Falls City Volunteer Ambulance Squad turns 50

On May 16, 1974, the Falls City Journal stated that the community ambulance service, provided by the Falls City Volunteer Ambulance Squad on nights and weekends for several months, would soon become a 24-hour service. The announcement came on the heels of Howard (Buddy) Simmonds’ announcement that he would no longer be operating the Simmonds Ambulance Service.

Many were shocked by Simmonds’s announcement, but he indicated family and financial reasons for his decision. Previously, Simmonds had indicated to the Volunteer Ambulance Squad and to the county commissioners that he would cease daytime service on January 1, 1975.

Fast-forward to today and the Falls City Volunteer Ambulance Squad is still thriving and serves a critical role in the Falls City area 50 years later.

On that date back in 1974, the squad consisted of 18 volunteers, with Peter Beekman serving as president.

Beekman released this statement to the press at the time of the announcement.

“Continuation of an ambulance service is a vital necessity. We cannot be left without ambulance facilities. The lives of people in this area hang in the balance. This quitting without notice will naturally cause some problems with the Falls City Volunteer Ambulance Squad, the most pressing being equipment.”

Max Rathman, Community Hospital Administrator, noted that the new ambulance would be received in late June.

“It is not a question of whether the Falls City Volunteer Ambulance Squad can fill the gap or not,” said Beekman. “We must do it; there is no other choice.”

One month later, Harold Prichard told the Rotary Club that the volunteers responded to approximately 20 weekly calls. He said a new radio device, plectron, linked the members with the dispatcher at the police station. Members were expected to arrive at the hospital within 2 ½ minutes of the call and to be at the victim’s location within five minutes.

Falls City Volunteer Ambulance Squad president Robert Olberding recently stopped by the Journal to discuss the 50th anniversary of the squad and some of the new additions.

“We just purchased a new long-distance van that we use, in conjunction with CMC, if patients need to be transferred to higher acute facilities like Omaha and Lincoln,” said Olberding. “We’ve got another ambulance now that we use; we kind of just went the van route because it’s a little smoother and better on gas mileage.”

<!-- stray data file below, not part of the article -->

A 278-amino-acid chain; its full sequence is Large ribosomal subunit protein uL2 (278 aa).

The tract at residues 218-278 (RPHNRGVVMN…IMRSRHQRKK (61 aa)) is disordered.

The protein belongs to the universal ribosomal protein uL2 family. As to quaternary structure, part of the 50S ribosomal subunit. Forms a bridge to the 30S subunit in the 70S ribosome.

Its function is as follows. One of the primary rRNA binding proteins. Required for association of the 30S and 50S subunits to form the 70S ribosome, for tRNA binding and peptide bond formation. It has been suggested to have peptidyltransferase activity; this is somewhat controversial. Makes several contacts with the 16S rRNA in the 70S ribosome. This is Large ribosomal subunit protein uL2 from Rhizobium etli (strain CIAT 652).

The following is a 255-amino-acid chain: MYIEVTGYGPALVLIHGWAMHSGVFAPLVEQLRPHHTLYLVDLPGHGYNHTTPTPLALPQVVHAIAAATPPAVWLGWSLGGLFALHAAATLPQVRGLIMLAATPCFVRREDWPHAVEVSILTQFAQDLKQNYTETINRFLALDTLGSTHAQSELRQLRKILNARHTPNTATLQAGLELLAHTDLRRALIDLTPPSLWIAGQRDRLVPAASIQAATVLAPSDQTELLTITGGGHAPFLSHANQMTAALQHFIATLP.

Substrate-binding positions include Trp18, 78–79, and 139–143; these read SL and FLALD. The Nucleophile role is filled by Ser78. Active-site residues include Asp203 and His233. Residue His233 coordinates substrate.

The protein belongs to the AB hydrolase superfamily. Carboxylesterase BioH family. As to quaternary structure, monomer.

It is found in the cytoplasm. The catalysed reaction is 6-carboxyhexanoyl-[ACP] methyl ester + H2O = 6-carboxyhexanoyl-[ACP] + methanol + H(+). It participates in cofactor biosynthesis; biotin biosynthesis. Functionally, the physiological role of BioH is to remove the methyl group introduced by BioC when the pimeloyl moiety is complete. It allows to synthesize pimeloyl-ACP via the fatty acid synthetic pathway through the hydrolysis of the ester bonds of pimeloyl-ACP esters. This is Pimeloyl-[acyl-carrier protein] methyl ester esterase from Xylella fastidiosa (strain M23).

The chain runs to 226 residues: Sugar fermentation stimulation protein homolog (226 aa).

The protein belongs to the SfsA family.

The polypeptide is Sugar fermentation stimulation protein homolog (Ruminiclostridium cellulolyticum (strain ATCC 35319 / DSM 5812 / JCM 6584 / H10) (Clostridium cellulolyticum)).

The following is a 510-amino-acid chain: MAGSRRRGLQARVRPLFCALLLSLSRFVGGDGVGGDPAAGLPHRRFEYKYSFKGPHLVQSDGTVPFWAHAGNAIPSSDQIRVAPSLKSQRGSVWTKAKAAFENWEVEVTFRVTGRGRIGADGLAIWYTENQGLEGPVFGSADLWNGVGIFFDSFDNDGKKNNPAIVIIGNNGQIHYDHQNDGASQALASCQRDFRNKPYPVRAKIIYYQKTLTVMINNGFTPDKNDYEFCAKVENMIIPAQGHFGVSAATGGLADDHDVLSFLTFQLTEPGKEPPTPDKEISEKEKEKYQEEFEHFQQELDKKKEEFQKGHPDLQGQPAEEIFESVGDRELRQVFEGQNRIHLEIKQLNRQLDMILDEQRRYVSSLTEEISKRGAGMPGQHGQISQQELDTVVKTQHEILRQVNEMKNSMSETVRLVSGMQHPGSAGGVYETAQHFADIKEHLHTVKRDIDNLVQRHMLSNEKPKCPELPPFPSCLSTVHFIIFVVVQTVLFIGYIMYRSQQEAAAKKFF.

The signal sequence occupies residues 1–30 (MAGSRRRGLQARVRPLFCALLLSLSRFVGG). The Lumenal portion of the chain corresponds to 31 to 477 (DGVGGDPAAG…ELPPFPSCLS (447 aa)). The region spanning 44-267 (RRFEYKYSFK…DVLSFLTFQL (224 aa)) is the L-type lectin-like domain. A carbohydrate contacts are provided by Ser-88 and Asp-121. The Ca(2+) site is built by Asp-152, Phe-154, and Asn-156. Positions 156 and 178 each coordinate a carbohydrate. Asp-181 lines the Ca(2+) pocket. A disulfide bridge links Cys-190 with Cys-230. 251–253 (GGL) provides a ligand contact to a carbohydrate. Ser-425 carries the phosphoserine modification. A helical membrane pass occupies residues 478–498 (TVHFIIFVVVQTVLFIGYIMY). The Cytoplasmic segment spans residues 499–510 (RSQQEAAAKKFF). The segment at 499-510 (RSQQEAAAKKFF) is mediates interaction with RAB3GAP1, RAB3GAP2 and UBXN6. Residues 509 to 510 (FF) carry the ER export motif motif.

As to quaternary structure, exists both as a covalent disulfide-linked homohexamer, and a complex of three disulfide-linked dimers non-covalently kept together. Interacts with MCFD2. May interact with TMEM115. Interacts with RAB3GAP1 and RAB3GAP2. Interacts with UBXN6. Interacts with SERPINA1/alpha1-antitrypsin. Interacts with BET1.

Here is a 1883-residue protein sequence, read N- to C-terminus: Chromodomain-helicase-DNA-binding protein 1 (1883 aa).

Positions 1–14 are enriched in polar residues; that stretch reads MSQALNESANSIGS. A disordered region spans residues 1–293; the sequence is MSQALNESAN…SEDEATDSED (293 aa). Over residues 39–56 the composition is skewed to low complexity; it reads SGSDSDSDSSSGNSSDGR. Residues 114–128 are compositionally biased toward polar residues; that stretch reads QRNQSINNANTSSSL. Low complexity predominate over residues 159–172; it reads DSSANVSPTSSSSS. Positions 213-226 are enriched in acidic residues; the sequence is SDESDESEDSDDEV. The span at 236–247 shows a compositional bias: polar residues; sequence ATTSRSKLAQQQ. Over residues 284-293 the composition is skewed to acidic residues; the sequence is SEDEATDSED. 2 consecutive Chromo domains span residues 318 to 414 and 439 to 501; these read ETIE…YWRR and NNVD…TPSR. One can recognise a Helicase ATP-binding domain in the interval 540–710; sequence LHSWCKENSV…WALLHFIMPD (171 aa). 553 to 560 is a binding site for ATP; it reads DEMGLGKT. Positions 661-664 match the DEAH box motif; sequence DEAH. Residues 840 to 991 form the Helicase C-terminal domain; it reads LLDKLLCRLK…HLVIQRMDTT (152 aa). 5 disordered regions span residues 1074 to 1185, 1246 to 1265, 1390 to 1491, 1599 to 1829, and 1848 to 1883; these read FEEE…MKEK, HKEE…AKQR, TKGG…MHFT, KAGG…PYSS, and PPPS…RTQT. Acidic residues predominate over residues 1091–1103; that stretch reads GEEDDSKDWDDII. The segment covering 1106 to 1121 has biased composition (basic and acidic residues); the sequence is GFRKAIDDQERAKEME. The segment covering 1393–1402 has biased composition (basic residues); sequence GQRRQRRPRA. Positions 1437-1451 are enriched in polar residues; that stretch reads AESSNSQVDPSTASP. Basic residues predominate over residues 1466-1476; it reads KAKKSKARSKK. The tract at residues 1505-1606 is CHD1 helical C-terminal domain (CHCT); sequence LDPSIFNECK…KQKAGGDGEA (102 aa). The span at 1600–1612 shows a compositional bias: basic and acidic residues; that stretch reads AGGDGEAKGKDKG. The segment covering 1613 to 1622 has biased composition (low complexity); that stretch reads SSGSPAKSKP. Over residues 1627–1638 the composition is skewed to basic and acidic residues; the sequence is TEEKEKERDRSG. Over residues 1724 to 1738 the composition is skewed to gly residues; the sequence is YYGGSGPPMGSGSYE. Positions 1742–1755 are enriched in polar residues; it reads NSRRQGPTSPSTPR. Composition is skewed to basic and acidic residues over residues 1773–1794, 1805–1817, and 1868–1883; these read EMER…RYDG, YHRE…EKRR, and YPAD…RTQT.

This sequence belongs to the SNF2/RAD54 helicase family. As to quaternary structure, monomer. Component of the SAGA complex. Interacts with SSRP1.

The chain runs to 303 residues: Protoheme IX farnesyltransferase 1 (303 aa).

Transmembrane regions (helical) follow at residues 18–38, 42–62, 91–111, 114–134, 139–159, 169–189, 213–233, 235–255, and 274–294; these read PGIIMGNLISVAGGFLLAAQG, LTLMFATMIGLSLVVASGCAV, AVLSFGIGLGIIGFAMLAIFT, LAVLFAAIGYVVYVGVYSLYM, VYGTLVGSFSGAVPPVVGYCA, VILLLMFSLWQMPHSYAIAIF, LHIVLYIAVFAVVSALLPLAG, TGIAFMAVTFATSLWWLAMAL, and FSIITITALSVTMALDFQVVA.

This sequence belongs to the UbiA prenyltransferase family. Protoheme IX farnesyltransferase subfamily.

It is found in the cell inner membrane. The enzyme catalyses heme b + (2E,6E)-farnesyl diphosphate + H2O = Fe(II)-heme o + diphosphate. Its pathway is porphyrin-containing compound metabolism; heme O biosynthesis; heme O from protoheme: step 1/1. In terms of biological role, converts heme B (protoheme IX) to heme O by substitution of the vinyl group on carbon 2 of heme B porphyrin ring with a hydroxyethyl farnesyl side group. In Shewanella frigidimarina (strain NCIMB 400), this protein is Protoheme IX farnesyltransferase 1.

According to Olberding, the squad now has three units in use, which are semi-interchangeable.

“We use one strictly dedicated for town calls,” said Olberding. “One is dedicated for transfers, and the third one is kind of if we have a second one or second town call.”

The Volunteer Ambulance Squad averages nearly 35 monthly calls and runs about 12 transfers each month. 

Olberding stated that one significant change has been the need to charge for specific calls, such as lift assists.

“I know that was a big, we probably had six to eight months of discussion before feeling like we had to crack down on the lift assist that we have,” stated Olberding. “It is a good community service and we don’t want to try to nickel and dime everybody, but everything has gotten so expensive. Many people don’t know that we don’t get county or city funds; it’s all kind of what we make with transports and long distances. Obviously, the donations; I’ve got to give the community props. I want to say for the spaghetti feed last year, we were over $10,000.”

Robert joined the squad during his senior year of high school, spent his first few years as a driver, and became an EMT in January last year.

According to Olberding, there are currently 11 EMTs and four drivers, but he stressed the need for more volunteers. The ambulance squad covers 365 days a year and has at least two people scheduled daily.

“We are always looking for new applicants,” said Olberding.

Requirements for drivers include the need to be CPR certified, which the squad pays for.

Keep in mind if you are interested in volunteering, no previous experience is necessary.

“We go through a 60–90-day probationary period where you are on with another driver that will show you the ropes,” said Olberding. “We can show you where stuff is and where stuff is stocked. We have some members that are getting older and probably getting close to retirement age and wanting to enjoy their families. So, we’ll definitely take all the help we can get.”

The squad’s only requirement is being on call 24 hours per month, which includes 12 hours on a weekend and 12 hours throughout the month.

“We try to be as flexible as we can,” said Olberding.

The squad volunteers for standbys at both high school and junior high football games and at events such as the Jaycees wrestling and tractor pull.

Ideally, the squad would have somewhere between 20-25 volunteers, according to Olberding.

The Volunteer Ambulance Squad hosted a taco feed at the ambulance barn on Sunday, May 19, coinciding with the start of National EMS Week.

Social Media